BOSTON, MASSACHUSETTS - FEBRUARY 15: Hamidou Diallo #6 of the Detroit Pistons reacts after scoring against the Boston Celtics during the fourth quarter at the TD Garden on February 15, 2023 in Boston, Massachusetts. NOTE TO USER: User expressly acknowledges and agrees that, by downloading and or using this photograph, User is consenting to the terms and conditions of the Getty Images License Agreement. (Photo by Brian Fluharty/Getty Images)

Season Rewind: Diallo’s strong finish sets summer of decision for him, Pistons

In an NBA era where the ability to shoot from the 3-point line is the swing skill that seemingly determines everyone’s fate, Hamidou Diallo found a niche by leaning into ignoring the shot.

Diallo established himself as an elite recruit for his electric athleticism, choosing Kentucky over offers from other national bluebloods and leaving after his freshman season. Pairing elite athleticism with consistent energy earned Diallo a role as a mainstay of Dwane Casey’s bench, which was one of the NBA’s most productive units when the Pistons were reasonably healthy and featured Alec Burks as veteran scoring anchor.

In his fifth season, Diallo added an important third element to athleticism and energy: self-discipline. The elimination of some of the mistakes that held Diallo back made him a more effective player and sets him up ahead of his free agency this summer.

Here's a look Diallo’s past, present and future:

PROFILE: 6-foot-5 wing, 24 years old, 5 NBA seasons

2022-23 STATS: 9.3 points and 3.5 rebounds on 57.3 percent shooting in 18 minutes a game

STATUS: Diallo is a pending unrestricted free agent after the completion of the two-year contract he signed with the Pistons in July 2021

DID YOU KNOW?: Diallo owns a gold medal, earned as a member of the 2016 USA Basketball team that won the U16 World Cup. Diallo averaged 7.6 points and 4.6 rebounds in 17 minutes a game for a loaded roster that included several future NBA stars, including Trae Young, Markelle Fultz, Michael Porter Jr., P.J. Washington, Jarrett Allen, Mo Bamba and Kevin Huerter. Diallo was seventh on the team in minutes per game and sixth in points per game.

A LOOK BACK: Diallo joined Kentucky in January 2017 after a late reclassification, but didn’t debut for the Wildcats until that fall after exploring entry into the 2017 NBA draft, where he was widely considered a likely first-round pick based on his USA Basketball background and athletic profile. Diallo averaged 10 points in 25 minute a game for Kentucky as a freshman for a 26-11 team that lost to Kansas State in the Sweet 16. He entered the 2018 NBA draft and was taken with the 45th overall pick by Oklahoma City, where current Pistons general manager Troy Weaver was then assistant GM. As a rookie on a 49-33 team that landed the No. 6 playoff seed, Diallo played 10.3 minutes a game, nearly doubling that total in his second year. Midway through his third year, Diallo was traded to the Pistons – now run by Weaver – for Svi Mykhailiuk and a 2027 second-round pick. In 2021-22, his first season with the Pistons, Diallo averaged 11.0 points and 4.8 rebounds in 22 minutes a game, making 29 of his 44 career starts.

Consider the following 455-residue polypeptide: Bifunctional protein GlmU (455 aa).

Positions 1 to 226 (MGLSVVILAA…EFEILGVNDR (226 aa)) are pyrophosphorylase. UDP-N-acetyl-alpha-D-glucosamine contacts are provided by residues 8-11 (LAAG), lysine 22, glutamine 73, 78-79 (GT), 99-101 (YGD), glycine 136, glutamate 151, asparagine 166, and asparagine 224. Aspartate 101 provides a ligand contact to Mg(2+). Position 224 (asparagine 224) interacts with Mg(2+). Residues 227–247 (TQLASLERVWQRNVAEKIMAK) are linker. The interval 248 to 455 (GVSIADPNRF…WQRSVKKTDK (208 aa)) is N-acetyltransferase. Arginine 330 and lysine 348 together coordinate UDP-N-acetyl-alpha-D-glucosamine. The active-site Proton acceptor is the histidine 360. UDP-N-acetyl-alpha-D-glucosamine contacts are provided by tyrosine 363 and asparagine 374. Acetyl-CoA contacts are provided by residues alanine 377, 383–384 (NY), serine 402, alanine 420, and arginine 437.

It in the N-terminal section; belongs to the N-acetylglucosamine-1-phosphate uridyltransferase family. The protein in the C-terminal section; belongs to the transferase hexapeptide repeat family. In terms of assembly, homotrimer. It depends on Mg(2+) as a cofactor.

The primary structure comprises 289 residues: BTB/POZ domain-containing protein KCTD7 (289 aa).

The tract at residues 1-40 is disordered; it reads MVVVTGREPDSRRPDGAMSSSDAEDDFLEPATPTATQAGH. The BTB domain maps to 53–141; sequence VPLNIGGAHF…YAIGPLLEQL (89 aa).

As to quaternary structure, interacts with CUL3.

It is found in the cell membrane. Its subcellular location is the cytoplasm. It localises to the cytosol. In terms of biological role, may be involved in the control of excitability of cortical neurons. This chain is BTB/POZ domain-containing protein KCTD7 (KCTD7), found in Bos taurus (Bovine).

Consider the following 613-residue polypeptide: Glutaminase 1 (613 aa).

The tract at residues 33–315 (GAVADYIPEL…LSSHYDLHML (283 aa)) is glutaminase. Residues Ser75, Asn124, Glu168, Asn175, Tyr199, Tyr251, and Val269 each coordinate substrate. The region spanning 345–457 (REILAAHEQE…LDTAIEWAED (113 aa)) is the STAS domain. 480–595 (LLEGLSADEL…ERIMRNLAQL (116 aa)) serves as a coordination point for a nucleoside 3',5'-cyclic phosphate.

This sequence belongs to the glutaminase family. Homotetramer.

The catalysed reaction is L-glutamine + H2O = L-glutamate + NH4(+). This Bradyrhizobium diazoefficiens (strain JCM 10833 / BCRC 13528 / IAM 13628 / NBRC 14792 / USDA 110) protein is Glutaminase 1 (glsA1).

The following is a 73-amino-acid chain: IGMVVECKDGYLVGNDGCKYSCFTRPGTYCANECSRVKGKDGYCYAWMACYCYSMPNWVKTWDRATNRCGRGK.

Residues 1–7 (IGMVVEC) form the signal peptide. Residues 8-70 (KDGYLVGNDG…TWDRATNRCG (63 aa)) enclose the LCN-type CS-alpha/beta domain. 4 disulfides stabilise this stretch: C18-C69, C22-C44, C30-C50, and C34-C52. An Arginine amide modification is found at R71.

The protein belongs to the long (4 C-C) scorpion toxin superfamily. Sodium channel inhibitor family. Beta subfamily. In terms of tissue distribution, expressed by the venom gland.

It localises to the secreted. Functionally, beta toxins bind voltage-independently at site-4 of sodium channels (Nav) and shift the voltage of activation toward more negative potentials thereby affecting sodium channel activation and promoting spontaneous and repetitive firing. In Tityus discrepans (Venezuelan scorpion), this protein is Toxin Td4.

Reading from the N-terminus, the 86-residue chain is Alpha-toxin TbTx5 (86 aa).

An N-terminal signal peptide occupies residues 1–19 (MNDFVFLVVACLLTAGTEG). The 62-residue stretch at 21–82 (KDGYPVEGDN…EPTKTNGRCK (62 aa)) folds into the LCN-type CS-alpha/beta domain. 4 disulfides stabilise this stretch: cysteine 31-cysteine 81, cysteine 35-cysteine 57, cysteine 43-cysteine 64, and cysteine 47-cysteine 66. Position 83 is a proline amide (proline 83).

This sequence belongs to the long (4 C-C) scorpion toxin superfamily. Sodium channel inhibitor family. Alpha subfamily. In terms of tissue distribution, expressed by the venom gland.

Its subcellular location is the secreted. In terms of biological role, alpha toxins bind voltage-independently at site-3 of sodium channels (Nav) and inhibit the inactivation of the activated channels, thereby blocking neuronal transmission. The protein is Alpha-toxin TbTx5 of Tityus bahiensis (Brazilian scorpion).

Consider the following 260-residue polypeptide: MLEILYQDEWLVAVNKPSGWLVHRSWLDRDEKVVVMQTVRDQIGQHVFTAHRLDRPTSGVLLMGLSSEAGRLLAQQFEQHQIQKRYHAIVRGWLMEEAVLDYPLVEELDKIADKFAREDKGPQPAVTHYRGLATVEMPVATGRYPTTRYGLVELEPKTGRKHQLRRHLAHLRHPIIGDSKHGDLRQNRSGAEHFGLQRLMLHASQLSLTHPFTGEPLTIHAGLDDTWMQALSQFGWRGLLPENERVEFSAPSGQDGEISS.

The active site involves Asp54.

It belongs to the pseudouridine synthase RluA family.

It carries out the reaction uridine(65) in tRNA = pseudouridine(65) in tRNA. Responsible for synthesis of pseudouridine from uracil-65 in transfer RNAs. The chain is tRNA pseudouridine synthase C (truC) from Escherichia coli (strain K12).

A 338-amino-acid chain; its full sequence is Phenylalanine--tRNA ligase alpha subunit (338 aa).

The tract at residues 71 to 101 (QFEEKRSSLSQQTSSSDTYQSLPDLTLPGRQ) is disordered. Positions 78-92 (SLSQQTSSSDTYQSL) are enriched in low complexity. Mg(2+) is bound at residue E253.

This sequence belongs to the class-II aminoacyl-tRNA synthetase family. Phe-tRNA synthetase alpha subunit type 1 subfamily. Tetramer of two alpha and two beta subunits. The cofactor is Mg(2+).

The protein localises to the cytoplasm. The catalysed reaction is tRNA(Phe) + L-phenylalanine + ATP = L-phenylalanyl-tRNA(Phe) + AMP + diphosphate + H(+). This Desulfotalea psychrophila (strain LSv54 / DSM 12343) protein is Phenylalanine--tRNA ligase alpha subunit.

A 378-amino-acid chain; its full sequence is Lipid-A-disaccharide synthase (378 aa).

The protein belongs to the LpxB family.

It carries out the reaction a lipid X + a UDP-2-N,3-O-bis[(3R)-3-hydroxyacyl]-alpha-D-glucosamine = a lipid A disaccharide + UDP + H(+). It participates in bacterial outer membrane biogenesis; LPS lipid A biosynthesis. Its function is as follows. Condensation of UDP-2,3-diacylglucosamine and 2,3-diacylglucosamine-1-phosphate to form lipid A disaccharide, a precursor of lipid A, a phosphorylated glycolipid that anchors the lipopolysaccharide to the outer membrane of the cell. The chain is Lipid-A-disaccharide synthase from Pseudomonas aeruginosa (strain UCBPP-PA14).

THE SEASON THAT WAS: Diallo’s 17.8 minutes per game averaged in 2022-23 were the lowest since his rookie season, but Diallo seemed to find his niche in December after temporarily losing his grip on a rotation spot. Diallo didn’t play in five consecutive games, but from Christmas on played his best basketball before suffering a grade 2 right ankle sprain on March 6 that ended his season. Over a 28-game span, Diallo averaged 12.4 points, 4.1 rebounds and 1.3 steals in 21 minutes per game while shooting 62.1 percent. He was a menace in transition and excelled as a cutter and finisher while eschewing the 3-point shot. Diallo had always struggled to shoot from distance – he’s a career 27.4 percent shooter from three and hit 23.8 percent in 2022-23 – on low volume, but he essentially stopped taking them. Over those 28 games, Diallo hit 3 of 8 triples and went a stretch of 19 games without taking one.

A LOOK AHEAD: It’s anyone’s guess whether the Pistons and Diallo will run it back a second time around in free agency. The key difference as opposed to 2021 is Diallo will be an unrestricted free agent this time, eliminating the major impediment to movement that comes with being a restricted free agent as he was two years ago. Diallo’s unique profile could make him an attractive bench piece for a contender without a ton of needs or cap space but with an interest in someone exactly like him – a high-energy, athletic wing whose cutting and finishing would complement 3-point shooters. That could mean a quick resolution to Diallo’s free agency before the Pistons, who figure to have a lot of moving pieces given the amount of cap space they’ll take into free agency, can get around to the finishing touches that could include Diallo.

MONEY QUOTE: “He’s just a great teammate, always bringing joy, playing with a free mind. He’s always going to play hard. He brings 100 percent. Runs the floor all the time. But most of all, he’s a great teammate.” – Killian Hayes in February on Hamidou Diallo